“I have to be aware of what my limitations are because I don’t want to set myself back. I’m doing so well in the recovery process. It’s about getting my range of motion back, getting my mobility back, getting my cardio back. I’m going to have to slowly work on my strength until the bone is all the way healed because I don’t want to re-injure or do something to slow down my recovery and put myself four to six weeks further behind.’’

Almirola also has been getting help from his children, Alex, 4, and Abby, 3. They’ve made sure he’s not exerting himself too much.

“We’ve been going on a month of telling them, ‘No, daddy can’t do that, I’m sorry my back is hurt,’ ‘’ he said. “Now, they’re just accustomed to it. I think it’s going to be weird for them now when my back is actually healed.

“Now, they’re so used to not getting a piggyback ride upstairs because my back is hurt. Now, they automatically respond, ‘Oh daddy, don’t pick that up, your back is hurt.’ ‘’

Almirola can’t wait until he can pick his children up.

“It will be awesome,’’ he said. “I miss that.’’

Watch the above video for Marty Snider’s interview with Almirola.

NASCAR America: Legendary announcer Ken Squier gets you ready for Sunday’s big day of racing

Leave a comment

Sunday is the biggest day of the year in motorsports, starting in the morning with the Monaco Grand Prix. Then, at Noon ET, it’s the 101st running of the Indianapolis 500. The final part of the racing tripleheader is NASCAR’s longest race of the season, the Coca-Cola 600 at Charlotte Motor Speedway.

NASCAR Hall of Fame Class of 2018 inductee  Ken Squier gives you a great primer for what promises to be a memorable day around the world (see video above).

Also, check out the video below as NASCAR America paid tribute to Squier’s long career announcing the sport.

Indy President: Indianapolis and NASCAR are ‘about the oval’

Photo by Brian Lawdermilk/Getty Images
4 Comments

INDIANAPOLIS – Indianapolis Motor Speedway President J. Douglas Boles confirmed to NBC Sports that discussions were had about shifting the Brickyard 400 to the road course before the decision was made to keep the NASCAR Cup Series on the 2.5-mile oval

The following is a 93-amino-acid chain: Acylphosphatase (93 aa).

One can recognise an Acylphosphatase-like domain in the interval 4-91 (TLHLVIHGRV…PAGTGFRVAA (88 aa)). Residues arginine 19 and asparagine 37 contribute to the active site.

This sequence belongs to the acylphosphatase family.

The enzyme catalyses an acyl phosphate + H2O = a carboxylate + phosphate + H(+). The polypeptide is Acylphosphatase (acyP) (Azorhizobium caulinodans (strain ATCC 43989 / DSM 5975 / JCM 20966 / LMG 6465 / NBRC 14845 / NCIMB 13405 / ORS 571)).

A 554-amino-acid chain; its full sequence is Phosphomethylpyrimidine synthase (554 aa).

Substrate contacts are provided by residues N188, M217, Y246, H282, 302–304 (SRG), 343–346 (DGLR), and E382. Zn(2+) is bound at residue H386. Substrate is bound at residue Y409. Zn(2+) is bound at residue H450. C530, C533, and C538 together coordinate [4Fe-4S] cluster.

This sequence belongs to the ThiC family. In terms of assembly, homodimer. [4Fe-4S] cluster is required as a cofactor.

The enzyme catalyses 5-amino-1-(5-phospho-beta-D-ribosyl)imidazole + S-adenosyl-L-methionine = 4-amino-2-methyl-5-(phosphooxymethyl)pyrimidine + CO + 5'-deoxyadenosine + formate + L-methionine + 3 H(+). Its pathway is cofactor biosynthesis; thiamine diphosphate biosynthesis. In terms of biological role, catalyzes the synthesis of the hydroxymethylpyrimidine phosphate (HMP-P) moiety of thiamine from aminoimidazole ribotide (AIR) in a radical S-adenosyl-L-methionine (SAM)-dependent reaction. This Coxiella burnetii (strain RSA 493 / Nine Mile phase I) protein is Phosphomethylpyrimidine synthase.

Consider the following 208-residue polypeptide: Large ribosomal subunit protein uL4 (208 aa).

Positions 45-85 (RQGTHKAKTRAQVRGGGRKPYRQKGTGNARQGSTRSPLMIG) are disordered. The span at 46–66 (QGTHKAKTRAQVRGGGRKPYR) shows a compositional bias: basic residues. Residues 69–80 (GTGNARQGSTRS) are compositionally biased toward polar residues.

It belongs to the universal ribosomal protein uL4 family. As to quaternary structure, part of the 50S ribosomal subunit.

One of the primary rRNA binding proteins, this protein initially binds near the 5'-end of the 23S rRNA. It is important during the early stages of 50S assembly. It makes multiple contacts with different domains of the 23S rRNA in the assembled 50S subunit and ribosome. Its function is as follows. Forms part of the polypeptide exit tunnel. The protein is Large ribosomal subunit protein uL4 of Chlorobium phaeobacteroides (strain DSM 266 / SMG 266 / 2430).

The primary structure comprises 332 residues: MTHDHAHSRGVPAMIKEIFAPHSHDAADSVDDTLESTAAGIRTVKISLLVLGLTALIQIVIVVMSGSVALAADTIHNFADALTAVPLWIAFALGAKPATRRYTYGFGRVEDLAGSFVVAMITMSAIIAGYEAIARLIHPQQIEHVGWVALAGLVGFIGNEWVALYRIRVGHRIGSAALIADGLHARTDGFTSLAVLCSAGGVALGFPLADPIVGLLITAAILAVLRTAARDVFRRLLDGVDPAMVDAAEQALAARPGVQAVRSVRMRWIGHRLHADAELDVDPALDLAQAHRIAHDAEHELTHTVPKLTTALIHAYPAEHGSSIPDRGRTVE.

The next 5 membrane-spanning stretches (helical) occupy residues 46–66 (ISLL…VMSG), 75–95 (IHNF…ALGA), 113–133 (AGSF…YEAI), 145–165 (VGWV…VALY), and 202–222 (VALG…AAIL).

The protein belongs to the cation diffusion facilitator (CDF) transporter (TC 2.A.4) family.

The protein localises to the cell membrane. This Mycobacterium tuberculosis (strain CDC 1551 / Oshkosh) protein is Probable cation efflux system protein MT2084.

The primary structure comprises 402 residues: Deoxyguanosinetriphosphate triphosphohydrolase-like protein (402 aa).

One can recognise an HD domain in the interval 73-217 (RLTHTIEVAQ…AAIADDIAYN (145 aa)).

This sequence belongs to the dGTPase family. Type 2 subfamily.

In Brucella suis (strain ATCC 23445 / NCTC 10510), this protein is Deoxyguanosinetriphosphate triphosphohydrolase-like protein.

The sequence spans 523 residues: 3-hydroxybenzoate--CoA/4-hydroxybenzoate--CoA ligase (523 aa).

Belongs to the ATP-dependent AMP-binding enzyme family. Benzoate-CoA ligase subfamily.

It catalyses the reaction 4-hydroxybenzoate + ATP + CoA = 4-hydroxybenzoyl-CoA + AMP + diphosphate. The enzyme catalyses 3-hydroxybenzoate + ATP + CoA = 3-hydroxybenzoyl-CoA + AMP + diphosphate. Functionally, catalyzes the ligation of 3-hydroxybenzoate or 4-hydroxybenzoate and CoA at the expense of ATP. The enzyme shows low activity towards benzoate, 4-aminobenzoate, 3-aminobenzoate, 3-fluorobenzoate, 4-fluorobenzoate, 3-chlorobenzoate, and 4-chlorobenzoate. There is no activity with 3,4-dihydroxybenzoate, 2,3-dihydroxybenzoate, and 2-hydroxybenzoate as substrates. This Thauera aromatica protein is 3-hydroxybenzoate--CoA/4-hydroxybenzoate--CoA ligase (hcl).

The track’s NASCAR weekend shifts from late July to Sept. 9 next year. The track will host the final Cup race before the playoffs begin.

Boles said Wednesday that the road course was considered an option but rejected for multiple reasons.

“As fans know and as we know and as NASCAR knows, the Brickyard 400 over the last several years has struggled,” Boles told NBC Sports. “We believe to continue to make it viable and frankly to grow it, we had to look at everything.

“We actually had a conversation about the road course in February in Daytona. Mark (Miles, CEO of Hulman & Co., INDYCAR and IMS parent company) and I met with the folks in NASCAR in New York City. We talked it through.

“Ultimately, the Indianapolis Motor Speedway is about the oval and NASCAR is about the oval. What makes this race special for the drivers is they get to drive on a track that Ray Harroun ran on, Wilbur Shaw won on, and you can recall the names that meant something to this sport.

“We felt committed to making the oval work.”

It was the heat, Boles said, that was the primary factor for the move to the fall. Boles noted the customer feedback from annual surveys and said that more than the racing product on track, heat was an overriding complaint.

“We survey our fans after every year,” Boles said. “The one thing we hear more than anything, the biggest complaint about the Brickyard 400 is the heat in the middle of the summer and you can’t shade this place. You can’t add more shade. The heat is the number one factor. We would make a move to move it out of the heat.

“Now we’ve moved it to an event where they will crown their regular season champion and they will set their 16 drivers for the playoffs. For us, that is another talking point.

“This addresses the number one concern that our customer has. The second or third, depending on the year, is that the race is just a race and doesn’t have real meaning to the rest of the season, so now we’ve also addressed that concern as well.”

One concern that arises from a September date is the potential of going head-to-head with the Indianapolis Colts. The NFL traditionally releases its schedule in April, so NASCAR will know whether the Colts are in town on Sunday, Sept. 9 well in advance.

Boles and IMS are already working toward an amenable solution.

“We completely understand it’s NFL season, and we’re in a city where the Colts are,” he said. “So we have begun those conversations, even ahead of announcing this with the folks at the Colts, so we can do the best we can to limit the weekends we go head to head with the Colts in this market.”